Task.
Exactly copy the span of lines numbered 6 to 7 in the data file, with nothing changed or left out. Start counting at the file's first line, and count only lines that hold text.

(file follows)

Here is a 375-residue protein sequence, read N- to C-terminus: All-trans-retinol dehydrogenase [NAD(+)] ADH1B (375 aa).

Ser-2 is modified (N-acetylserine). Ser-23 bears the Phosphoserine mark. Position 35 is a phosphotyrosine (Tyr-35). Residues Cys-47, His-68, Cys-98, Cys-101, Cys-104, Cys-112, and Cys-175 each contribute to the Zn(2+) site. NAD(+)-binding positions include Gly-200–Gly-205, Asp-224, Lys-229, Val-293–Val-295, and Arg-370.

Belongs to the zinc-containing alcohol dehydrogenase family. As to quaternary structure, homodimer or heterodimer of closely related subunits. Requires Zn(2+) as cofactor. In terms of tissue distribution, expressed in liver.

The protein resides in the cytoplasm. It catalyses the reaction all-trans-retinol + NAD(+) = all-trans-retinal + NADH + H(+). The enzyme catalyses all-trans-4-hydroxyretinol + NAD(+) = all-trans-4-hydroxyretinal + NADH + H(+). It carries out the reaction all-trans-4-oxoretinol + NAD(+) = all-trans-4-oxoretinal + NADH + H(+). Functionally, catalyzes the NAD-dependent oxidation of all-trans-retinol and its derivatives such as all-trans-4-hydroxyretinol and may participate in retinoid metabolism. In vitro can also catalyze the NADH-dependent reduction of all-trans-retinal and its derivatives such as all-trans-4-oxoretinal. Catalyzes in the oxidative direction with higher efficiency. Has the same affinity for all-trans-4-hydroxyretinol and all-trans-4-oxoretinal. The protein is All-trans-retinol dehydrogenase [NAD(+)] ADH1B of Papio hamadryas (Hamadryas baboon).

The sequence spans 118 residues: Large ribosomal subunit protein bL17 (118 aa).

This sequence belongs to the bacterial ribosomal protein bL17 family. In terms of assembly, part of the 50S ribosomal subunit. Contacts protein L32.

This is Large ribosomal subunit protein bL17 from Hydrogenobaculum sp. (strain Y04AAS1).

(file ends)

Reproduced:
This sequence belongs to the bacterial ribosomal protein bL17 family. In terms of assembly, part of the 50S ribosomal subunit. Contacts protein L32.

This is Large ribosomal subunit protein bL17 from Hydrogenobaculum sp. (strain Y04AAS1).